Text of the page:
The difference between mandrake and borage is not always evident to inexperienced collectors and, indeed, the two plants are confused more often than you think. It wouldn’t be a problem, if it weren’t for that mandrake is a poisonous plant, all its components are toxic and certainly cannot be ingested. On pain of food poisoning, even potentially serious. Borage, on the other hand, is an edible wild herb, widely used in traditional cooking as well as in popular medicine due to its well-known beneficial properties.
If you practice foraging, then, it is good to learn to distinguish the mandrake from edible species similar to it. Here, the difference between mandrake and borage which are frequently found close together, growing near each other.
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How to distinguish borage from mandrake
One of the unmistakable characteristics of borage is the thin white hair that covers the entire plant and gives it a velvet look. It is therefore a thorny plant and when you pick it up to the touch you can feel the little thorns. Otherwise, the mandrake is smooth. Sometimes small thorns appear on the petiole, but this is more an exception than a distinctive trait and, in any case, it is never comparable to the pronounced down of borage.
Difference between mandrake and borage: the leaves
The analysis of the leaves helps us to underline another one obvious difference between mandrake and borage. Those of mandrake, in fact, are typically narrow and elongated, ending in a point. The margins of the leaf tend to run progressively up to the petiole (the part that anchors the leaf blade to the stem) which grows very short. Borage, on the other hand, has leaves with an oval outline, the margins are inserted in a clear and perpendicular way with respect to the petiole, which is decidedly longer, and there are always thorns on the leaf as well.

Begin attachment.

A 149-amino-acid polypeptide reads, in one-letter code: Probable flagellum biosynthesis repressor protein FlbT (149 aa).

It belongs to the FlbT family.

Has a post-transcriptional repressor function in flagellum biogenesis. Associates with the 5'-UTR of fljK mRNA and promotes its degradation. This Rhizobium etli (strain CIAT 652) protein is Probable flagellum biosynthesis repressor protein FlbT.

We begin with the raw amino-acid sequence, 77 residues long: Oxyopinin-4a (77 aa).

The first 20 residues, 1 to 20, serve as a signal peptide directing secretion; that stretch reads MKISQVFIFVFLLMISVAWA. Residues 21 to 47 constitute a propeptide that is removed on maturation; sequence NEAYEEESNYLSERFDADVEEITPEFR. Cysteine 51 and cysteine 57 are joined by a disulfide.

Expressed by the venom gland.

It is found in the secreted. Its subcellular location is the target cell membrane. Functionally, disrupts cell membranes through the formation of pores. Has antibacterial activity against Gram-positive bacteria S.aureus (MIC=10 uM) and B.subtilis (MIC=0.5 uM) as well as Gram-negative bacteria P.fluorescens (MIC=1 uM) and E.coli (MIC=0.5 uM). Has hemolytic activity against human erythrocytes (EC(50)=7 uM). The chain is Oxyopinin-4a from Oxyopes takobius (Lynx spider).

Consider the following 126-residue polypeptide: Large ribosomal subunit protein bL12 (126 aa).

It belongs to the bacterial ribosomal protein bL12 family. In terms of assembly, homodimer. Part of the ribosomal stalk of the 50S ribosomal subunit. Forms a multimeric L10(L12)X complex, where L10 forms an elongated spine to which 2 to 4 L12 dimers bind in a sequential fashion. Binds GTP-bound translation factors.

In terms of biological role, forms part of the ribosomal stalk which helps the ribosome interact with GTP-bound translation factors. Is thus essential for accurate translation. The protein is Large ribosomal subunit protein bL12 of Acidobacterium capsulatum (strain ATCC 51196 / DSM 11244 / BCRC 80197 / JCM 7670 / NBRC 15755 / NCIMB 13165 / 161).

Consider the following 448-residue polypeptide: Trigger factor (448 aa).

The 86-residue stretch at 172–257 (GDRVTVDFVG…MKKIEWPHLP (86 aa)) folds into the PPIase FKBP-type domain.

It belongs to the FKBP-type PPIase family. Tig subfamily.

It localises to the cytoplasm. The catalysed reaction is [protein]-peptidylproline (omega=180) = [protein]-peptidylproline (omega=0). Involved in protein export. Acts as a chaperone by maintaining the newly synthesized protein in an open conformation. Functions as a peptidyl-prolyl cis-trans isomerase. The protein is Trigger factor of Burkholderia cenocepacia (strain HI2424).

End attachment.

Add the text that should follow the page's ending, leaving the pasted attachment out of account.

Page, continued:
Be careful not to be fooled by white spots some borage leaves. In fact, depending on the climatic conditions and the type of substrate, it may be that clear, more or less large and more or less evident spots appear in the center of the borage leaf. The mandrake, on the other hand, has no spots. The leaf is crinkled, with a rough surface and homogeneous colour.
The mandrake flower
When in bloom, a distinctive element among plants is its own the flower. Pale blue for the mandrake, of a more marked purplish-blue that of the borage. The first grows on the ground, that of the borage on the stem.
The organoleptic characteristics
The mandrakelike some other toxic vegetables, it has an unpleasant smell if broken and smelled. In reverseborage has a typical cucumber smellvery pleasant, which is why it is also used in the kitchen.